Following the Jamboree, Wood wore the outfit during Western Parades in Brownwood.  HIs wife, Pat, dressed as an Indian Squaw.  He rode a paint horse pulling a travois with her on it.  Most of their personal friends failed to recognize them. Wood gave the outfit to the Comanche Trail Council and they still have it today.  The outfit has been placed on display by the Order of the Arrow many times as a fine example of older Indian outfits.

Troop 26

Troop 27

Both Troops 26 & 27

Troop 26
C. L. Pouncey, Scoutmaster, Brownwood
John R. Wood, ASM, Brownwood
H. M.  Corneileus, ASM, Brownwood
Burts Kennedy, Senior Patrol Leader, Brownwood
Bill Micham, Quartermaster, Cisco
Bill Swaney, Scribe, Ranger

Mitchell Phelps, Patrol Leader, Brownwood
Rickard W. Ziock, Brownwood
Ronald  E. Lyon, Brownwood
Joe Weatherby, Jr., Brownwood
Tommy Carter, Brownwood
Wayne Pike, Brownwood
Harry Craig, Brownwood
Donald Morris, Bronwwood

Jerry Don Gore, Patrol Leader, Bronwwood
Richard Adcock, Brownwood
Jackie Eaton, Brownwood
Jackie Ledbetter, Brownwood
Larry Piper, Brownwood
Murray Allman, Brownwood
Jerry Elledge, Brownwood

Don Anderson, Patrol Leader, Eastland
Roy Clyde Mathews, Bangs
Ronald D. Bauer, Bangs
J. F. (Buddy) Dean, Cisco
Don Anderson, Eastland
Doug King, Eastland
Phillip Porter, Cisco

James Pippen, Breckenridge
Bill Pippen, Patrol Leader, Breckenridge
David Manser, Breckenridge
Jakie Sandifer, Breckenridge
W. L. Pevey, Breckenridge
Ray D. Anderson, Breckenridge
Robert Mehaffey, Breckenridge

Troop 27
Less Tesson, Scoutmaster, Richland Springs
W. A. Pippen, ASM, Breckenridge 
Charles Sparks, ASM, Bangs
Oran Ellis, Jr., Senior Patrol Leader
Larry Walton, Quartermaster, Mullin
Joe Paul Tupin, Scribe, Comanche
Merlin McAnelly, Bugler, Lometa

Arlie Brown, Jr., Patrol Leader, Stephenville
Richard Snider, Dublin
Charles Threatt, Dublin
Jack Crouch, Dublin
Kirk Keahey, Stephenville
Jerry Rex Shugart, Stephenville
Truman Powers, Stephenville

Jimmie Terrell, Patrol Leader, Stephenville
David Cunyus, Stephenville
Harry Lee Braeuer, Stephenville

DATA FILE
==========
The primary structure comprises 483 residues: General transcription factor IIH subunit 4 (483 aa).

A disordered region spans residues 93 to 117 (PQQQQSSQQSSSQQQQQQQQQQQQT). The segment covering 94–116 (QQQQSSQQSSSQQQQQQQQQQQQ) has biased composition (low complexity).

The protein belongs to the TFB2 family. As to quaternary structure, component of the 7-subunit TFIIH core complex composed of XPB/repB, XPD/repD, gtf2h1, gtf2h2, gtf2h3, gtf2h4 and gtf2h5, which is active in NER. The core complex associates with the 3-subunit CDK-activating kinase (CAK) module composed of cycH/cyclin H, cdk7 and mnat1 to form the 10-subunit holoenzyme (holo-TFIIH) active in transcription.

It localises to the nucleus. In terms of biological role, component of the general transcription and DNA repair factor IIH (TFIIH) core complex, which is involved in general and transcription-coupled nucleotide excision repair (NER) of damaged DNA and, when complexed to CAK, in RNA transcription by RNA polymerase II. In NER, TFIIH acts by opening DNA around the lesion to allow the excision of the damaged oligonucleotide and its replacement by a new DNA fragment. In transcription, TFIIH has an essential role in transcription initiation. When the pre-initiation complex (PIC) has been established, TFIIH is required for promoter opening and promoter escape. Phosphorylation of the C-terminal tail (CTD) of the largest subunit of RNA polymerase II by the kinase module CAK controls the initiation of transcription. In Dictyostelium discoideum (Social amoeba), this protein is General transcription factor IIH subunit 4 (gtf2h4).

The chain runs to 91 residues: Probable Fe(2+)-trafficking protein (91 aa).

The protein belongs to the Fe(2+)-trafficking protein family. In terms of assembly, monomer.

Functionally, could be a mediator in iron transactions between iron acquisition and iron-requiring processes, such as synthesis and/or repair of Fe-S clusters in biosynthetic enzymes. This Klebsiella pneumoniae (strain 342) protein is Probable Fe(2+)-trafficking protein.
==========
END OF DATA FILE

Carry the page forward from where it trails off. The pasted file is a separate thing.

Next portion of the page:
Pearson Grimes, Eastland
Jimmie D. Huckabay, Eastland
Joe Muirhead, Eastland

Sammy Neuman, Patrol Leader, San Saba
Jimmy Ward, San Saba
Tony Kirk, San Saba
William Glen Gamel, Lampasas
Gary Alan Martin, Lampasas
Robert Carl Cloud, Lampasas
Azell Tesson, Richland Springs

Kirby Keahey, Patrol Leader, Goldthwaite
Ray Campbell Hudson, Goldthwaite
James Gilliam, Goldthwaite
Penn Barnett, Goldthwaite
Lathon Jernigan, Goldthwaite
Travis Herring, Lometa
Lamar Johnson, Cherokee

Section 14 Staff Leaders
Rio Cox, Trainmaster, Health Lodge Aide, Brownwood
O. W. Winebrenner, Service Corps Leader, Brownwood
Dr. T. C. Graves, Health Lodge Chief, Goldthwaite
Elmo Letbetter, Commissary Chief, Brownwood

Shakedown Camp of Troop 26 at 36th Division State Park, Lake Brownwood.

     Hey, we are now in the big city!

Getting ready to perform our Indian Dance
These photos were found in a scrapbook turned over to the Comanche Trail Council from a Scout from Troop 2 of Brownwood, Texas.  Several other photos from the scrapbook are used in Elmo Letbetter's Jamboree Diary.
       Showing off for the cameras!
Staff for one of the Sub-Camps
First Row: Gus Benner, Bob Glew, Charles Rutledge,  ?   , Marsh Ammerman, Pete Cook and Bob Etzel
Second Row:  Herb Gaskin,  ?,   ?   , Harvey Price,   ?   ,    ?    , Mack Love,  Kay Bentz, Warren Green, and Jim Polk
Third Row:    ?     ?      Jim Tarr,    Mr. Silver?,  Pop Churchill,   ?    , F.M Arnold, Marshall Monroe, Oris Day,  Ray Nunnally, Jim Cavalleri but not sure.

Harvey Price and Jim Tarr both later became Chief Scout Executive of the Boy Scouts of America.

For more information on the 1950 Jamboree look at the three pages below:

1950 Jamboree Diary by Elmo Letbetter

Color Photos of 1950 Jamboree by John Wood

More Photos of 1950 National Jamboree

E. Ray Smyth's 1950 Jamboree Journal

Ray's Memorabilia of the 1950 Jamboree